While televised science fiction content withered in US, UK seems to have made a serious headway in tackling the short story format, providing us with some near-future insightful stories on the subject of humanity as impacted by changing technologies.
Black Mirror, for example, a two-year series with a few, well-chosen story lines, provided us with some wonderful, visually-stunning and mildly antiseptic view of the genius-bar futures. Our relationships, our humanity, the use and distribution of our memories, and of course, in an eternal Asimov tradition, the question of androids in our civilisation.
These smart questions, it seems, we lack in an era mired in real questions surrounding our behaviour and technology. For example, I keep on wondering why we don’t discuss personal privacy with more bold brushstrokes, yet the population is overwhelmed, hoping that all will turn out for the better, while media seems to lack any appetite for serious discussions of freedoms, human nature, and our social evolution as intersected with these relatively new, unregulated technologies…but I digress, yet again.
The enigmatic thing about Black Mirror series is its appearance and setting. Not unlike Never Let Me Go, the film that touched me to the core, Black Mirror sets its episodes in relatively near future, as if just around the corner, undefined by actual year and era. Unlike Never Let Me Go, it is not a future in which humanity chooses its preferred period, but instead have a direct connection to our contemporary society. The differences between us and them, it seems, are hardly noticeable, apart from a snazzy widget or two.
Garland wrote and directed Ex Machina, a film about Domhnall Gleeson, whose familiar face (incidentally the very same featured prominently in Black Mirror) depicts Caleb, a talented software engineer/boy genius, who wins a prize.
The prize, reminiscent of the Apple cultishness, is winning a few days with the Steve Jobs of the company, Nathan. The CEO, masterfully played by Oscar Isaac, has a secret, an sophisticated AI that requires testing, and Caleb has been hand-picked for the monumental task of deciding on the level of sophistication for the AI.
The win leads Caleb to a remote location where he meets Nathan’s new project. A glass house set above a waterfall whose architecture fits snugly between a billionaire’s dream hiding place and a villain’s lair (Is there a difference between the two, I wonder?) is a security haven, in which Caleb encounters a perfect creation, Ava, depicted by wonderfully tender Alicia Vikander.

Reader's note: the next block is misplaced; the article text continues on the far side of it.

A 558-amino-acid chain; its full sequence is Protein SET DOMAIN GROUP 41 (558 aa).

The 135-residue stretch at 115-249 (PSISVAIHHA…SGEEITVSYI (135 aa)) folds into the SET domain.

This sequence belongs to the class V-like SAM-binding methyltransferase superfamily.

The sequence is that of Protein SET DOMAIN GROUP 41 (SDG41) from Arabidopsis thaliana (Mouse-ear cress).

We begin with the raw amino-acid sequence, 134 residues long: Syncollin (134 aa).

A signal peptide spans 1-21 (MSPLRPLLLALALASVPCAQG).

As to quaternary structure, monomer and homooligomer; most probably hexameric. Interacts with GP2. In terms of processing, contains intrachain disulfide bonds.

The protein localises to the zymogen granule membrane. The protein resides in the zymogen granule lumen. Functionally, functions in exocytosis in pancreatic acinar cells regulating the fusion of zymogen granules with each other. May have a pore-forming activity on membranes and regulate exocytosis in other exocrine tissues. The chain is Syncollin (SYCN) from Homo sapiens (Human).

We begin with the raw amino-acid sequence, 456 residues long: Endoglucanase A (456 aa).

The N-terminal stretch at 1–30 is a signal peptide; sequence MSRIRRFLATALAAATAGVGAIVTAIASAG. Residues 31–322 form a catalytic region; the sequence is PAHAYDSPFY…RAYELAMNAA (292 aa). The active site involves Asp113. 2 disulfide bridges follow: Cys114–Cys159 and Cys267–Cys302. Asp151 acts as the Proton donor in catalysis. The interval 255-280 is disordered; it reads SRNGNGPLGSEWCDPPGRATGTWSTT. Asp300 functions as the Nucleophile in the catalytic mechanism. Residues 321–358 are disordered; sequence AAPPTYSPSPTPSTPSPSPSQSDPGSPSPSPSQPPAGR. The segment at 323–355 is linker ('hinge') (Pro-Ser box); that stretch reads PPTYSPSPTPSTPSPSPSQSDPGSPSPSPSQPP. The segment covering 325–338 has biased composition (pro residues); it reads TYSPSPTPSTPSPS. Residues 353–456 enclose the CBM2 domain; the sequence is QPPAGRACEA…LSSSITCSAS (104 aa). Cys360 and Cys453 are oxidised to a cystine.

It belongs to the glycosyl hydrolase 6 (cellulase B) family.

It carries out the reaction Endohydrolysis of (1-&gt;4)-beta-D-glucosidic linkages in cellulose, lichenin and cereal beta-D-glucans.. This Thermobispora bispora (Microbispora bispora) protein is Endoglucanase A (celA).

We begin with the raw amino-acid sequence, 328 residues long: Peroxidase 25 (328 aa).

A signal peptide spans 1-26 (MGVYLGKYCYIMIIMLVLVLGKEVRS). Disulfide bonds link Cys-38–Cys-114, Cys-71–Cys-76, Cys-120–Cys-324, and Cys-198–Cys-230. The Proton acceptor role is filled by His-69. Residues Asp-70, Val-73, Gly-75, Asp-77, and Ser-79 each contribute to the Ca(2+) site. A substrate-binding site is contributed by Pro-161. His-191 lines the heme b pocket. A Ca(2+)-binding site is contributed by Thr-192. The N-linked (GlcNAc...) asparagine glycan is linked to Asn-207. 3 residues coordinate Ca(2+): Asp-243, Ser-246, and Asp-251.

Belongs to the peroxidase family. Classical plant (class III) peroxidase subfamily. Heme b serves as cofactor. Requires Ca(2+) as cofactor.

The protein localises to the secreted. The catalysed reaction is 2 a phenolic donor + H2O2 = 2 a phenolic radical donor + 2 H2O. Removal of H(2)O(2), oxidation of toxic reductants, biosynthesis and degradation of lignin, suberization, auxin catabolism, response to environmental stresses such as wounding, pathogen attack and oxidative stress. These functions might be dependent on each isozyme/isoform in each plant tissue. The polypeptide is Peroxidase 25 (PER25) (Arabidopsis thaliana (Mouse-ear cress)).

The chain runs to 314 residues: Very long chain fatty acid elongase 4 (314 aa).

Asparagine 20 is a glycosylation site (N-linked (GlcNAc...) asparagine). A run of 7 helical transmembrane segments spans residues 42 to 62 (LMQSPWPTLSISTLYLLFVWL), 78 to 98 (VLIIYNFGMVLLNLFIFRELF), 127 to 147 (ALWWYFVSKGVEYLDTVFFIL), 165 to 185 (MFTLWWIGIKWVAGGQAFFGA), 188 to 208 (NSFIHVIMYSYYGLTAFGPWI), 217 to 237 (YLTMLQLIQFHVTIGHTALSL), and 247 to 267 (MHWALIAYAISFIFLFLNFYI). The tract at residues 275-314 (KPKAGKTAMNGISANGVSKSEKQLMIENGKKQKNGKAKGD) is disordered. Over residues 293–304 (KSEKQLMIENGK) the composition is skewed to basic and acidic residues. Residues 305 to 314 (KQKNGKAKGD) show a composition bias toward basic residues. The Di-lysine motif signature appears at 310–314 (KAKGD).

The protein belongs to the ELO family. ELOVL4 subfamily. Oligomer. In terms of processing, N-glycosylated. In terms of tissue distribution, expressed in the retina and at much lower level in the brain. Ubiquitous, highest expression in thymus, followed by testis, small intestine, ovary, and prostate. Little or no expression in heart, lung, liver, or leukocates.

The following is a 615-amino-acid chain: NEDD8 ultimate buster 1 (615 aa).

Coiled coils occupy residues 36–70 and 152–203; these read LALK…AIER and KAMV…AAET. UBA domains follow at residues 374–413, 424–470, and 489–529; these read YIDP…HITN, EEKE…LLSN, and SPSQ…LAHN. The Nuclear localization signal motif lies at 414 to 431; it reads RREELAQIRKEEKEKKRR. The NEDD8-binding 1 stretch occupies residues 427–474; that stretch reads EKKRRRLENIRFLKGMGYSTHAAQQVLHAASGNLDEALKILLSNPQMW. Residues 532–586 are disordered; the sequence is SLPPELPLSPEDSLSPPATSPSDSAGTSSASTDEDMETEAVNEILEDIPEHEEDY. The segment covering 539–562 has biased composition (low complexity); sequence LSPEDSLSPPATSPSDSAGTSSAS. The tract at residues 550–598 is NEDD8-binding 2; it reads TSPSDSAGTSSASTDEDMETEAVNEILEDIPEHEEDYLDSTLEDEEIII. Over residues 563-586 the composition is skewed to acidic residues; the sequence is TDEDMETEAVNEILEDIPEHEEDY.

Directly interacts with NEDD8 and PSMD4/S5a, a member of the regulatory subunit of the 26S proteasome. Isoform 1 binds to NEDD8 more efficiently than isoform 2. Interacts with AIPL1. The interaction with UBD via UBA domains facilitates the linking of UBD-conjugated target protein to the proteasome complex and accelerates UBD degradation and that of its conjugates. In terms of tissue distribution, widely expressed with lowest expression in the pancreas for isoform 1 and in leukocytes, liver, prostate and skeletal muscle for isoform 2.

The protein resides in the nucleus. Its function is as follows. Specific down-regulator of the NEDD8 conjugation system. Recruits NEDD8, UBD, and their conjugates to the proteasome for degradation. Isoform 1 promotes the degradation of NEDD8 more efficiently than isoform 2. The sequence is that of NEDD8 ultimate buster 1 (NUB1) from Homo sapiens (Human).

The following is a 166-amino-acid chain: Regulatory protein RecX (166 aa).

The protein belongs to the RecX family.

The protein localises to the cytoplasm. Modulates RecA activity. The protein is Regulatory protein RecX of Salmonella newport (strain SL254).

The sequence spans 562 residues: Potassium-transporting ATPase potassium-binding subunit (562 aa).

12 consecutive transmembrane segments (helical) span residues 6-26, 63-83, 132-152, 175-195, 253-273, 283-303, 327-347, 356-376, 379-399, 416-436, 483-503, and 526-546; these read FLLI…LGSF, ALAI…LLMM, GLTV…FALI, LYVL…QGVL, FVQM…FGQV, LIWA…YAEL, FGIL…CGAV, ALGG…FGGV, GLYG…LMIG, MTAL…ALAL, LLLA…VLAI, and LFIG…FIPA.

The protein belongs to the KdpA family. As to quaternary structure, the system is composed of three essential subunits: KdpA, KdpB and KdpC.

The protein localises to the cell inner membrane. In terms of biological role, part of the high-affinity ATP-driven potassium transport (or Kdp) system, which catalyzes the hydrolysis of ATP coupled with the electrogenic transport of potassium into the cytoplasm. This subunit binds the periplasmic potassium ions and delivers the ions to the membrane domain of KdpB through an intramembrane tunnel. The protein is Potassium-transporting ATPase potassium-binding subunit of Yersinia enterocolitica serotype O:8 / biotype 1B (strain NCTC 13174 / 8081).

Before you know it, you’re entranced in a triangle of competing objectives, suspicions, and manipulative actions that lead all the residents, human and otherwise, toward a certain demise.
Amongst these machinations, the eternal question is examined: what makes for a human, and how do we define the rights of someone who has the capacity to feel, intelligence to understand, and has a semblance of self-awareness? Measuring and evaluating these becomes an impossibility for Caleb who eventually uncovers a horrific truth, but also confronts his mounting attraction and fondness for Ava. Amidst all that is Nathan who is brilliant, obnoxious, manipulative and cruel, and whose actions make you wonder whether the world should know what kind of activities the sociopaths amongst us, wealthy or otherwise, engage in on daily basis.
Garland’s Ex Machina is beautiful, exploring relatively big themes with an indie lens, paying attention to the emotional depth of its protagonists, carefully exploring their desires, motivations, what they’re able to sacrifice in order to win.
I must warn you, Ex Machina has a sad, melancholic notes, and a mildly horrific ending. There is no doubt that there is no justice dispensed to participants, and as such does not give us moral resolutions. Yet, it does represent a story of survival, even selfishness, and examinations of the relatively unexamined motives. In other words, don’t expect an episode of The Next Generation, with captain’s voice resolving the great, moral questions faced by the protagonists, steering you in the right direction, but rather a story of questionable motives, questionable actions, and ultimately a messy, human approach to a resolution, whether deliberated on by intelligent machines or people.